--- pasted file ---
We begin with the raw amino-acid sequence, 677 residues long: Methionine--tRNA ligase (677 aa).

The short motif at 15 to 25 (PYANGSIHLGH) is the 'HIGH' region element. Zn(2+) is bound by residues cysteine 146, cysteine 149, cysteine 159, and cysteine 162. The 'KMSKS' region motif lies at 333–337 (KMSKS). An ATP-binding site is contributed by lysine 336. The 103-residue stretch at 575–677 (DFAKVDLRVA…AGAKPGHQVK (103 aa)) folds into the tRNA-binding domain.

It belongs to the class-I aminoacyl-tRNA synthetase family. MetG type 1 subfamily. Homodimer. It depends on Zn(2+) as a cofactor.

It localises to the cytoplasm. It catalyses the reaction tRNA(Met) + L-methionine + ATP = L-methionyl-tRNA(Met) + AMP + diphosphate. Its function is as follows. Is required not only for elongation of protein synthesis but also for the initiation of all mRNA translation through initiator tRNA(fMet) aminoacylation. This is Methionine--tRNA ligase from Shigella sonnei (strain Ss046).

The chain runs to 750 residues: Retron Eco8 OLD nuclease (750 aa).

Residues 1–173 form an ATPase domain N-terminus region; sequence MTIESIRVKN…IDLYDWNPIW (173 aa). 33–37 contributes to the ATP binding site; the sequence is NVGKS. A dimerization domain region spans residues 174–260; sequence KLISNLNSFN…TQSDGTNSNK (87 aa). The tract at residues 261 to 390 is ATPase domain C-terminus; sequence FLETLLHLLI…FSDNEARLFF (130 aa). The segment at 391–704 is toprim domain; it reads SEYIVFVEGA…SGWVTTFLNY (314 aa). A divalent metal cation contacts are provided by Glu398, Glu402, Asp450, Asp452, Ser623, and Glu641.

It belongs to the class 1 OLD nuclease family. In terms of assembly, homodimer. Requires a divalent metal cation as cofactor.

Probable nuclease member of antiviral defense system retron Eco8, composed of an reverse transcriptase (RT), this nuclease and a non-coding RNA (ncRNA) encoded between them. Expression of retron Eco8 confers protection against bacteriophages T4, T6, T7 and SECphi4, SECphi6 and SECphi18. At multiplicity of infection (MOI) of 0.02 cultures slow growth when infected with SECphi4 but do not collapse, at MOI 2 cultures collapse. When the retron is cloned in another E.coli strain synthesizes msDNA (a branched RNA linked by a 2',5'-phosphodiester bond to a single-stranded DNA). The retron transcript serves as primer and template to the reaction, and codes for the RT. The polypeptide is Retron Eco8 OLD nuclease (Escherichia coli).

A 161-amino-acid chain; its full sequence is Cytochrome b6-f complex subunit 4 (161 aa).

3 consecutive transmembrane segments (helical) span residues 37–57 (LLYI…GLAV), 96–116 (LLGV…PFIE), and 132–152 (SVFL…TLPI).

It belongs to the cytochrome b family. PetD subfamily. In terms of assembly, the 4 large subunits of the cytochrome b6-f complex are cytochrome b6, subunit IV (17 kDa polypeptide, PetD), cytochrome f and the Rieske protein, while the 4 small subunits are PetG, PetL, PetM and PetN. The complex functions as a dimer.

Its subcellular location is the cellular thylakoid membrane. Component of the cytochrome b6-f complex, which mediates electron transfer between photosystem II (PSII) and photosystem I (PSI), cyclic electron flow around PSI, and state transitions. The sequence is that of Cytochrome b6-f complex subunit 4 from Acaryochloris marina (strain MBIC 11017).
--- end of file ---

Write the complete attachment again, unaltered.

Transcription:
We begin with the raw amino-acid sequence, 677 residues long: Methionine--tRNA ligase (677 aa).

The short motif at 15 to 25 (PYANGSIHLGH) is the 'HIGH' region element. Zn(2+) is bound by residues cysteine 146, cysteine 149, cysteine 159, and cysteine 162. The 'KMSKS' region motif lies at 333–337 (KMSKS). An ATP-binding site is contributed by lysine 336. The 103-residue stretch at 575–677 (DFAKVDLRVA…AGAKPGHQVK (103 aa)) folds into the tRNA-binding domain.

It belongs to the class-I aminoacyl-tRNA synthetase family. MetG type 1 subfamily. Homodimer. It depends on Zn(2+) as a cofactor.

It localises to the cytoplasm. It catalyses the reaction tRNA(Met) + L-methionine + ATP = L-methionyl-tRNA(Met) + AMP + diphosphate. Its function is as follows. Is required not only for elongation of protein synthesis but also for the initiation of all mRNA translation through initiator tRNA(fMet) aminoacylation. This is Methionine--tRNA ligase from Shigella sonnei (strain Ss046).

The chain runs to 750 residues: Retron Eco8 OLD nuclease (750 aa).

Residues 1–173 form an ATPase domain N-terminus region; sequence MTIESIRVKN…IDLYDWNPIW (173 aa). 33–37 contributes to the ATP binding site; the sequence is NVGKS. A dimerization domain region spans residues 174–260; sequence KLISNLNSFN…TQSDGTNSNK (87 aa). The tract at residues 261 to 390 is ATPase domain C-terminus; sequence FLETLLHLLI…FSDNEARLFF (130 aa). The segment at 391–704 is toprim domain; it reads SEYIVFVEGA…SGWVTTFLNY (314 aa). A divalent metal cation contacts are provided by Glu398, Glu402, Asp450, Asp452, Ser623, and Glu641.

It belongs to the class 1 OLD nuclease family. In terms of assembly, homodimer. Requires a divalent metal cation as cofactor.

Probable nuclease member of antiviral defense system retron Eco8, composed of an reverse transcriptase (RT), this nuclease and a non-coding RNA (ncRNA) encoded between them. Expression of retron Eco8 confers protection against bacteriophages T4, T6, T7 and SECphi4, SECphi6 and SECphi18. At multiplicity of infection (MOI) of 0.02 cultures slow growth when infected with SECphi4 but do not collapse, at MOI 2 cultures collapse. When the retron is cloned in another E.coli strain synthesizes msDNA (a branched RNA linked by a 2',5'-phosphodiester bond to a single-stranded DNA). The retron transcript serves as primer and template to the reaction, and codes for the RT. The polypeptide is Retron Eco8 OLD nuclease (Escherichia coli).

A 161-amino-acid chain; its full sequence is Cytochrome b6-f complex subunit 4 (161 aa).

3 consecutive transmembrane segments (helical) span residues 37–57 (LLYI…GLAV), 96–116 (LLGV…PFIE), and 132–152 (SVFL…TLPI).

It belongs to the cytochrome b family. PetD subfamily. In terms of assembly, the 4 large subunits of the cytochrome b6-f complex are cytochrome b6, subunit IV (17 kDa polypeptide, PetD), cytochrome f and the Rieske protein, while the 4 small subunits are PetG, PetL, PetM and PetN. The complex functions as a dimer.

Its subcellular location is the cellular thylakoid membrane. Component of the cytochrome b6-f complex, which mediates electron transfer between photosystem II (PSII) and photosystem I (PSI), cyclic electron flow around PSI, and state transitions. The sequence is that of Cytochrome b6-f complex subunit 4 from Acaryochloris marina (strain MBIC 11017).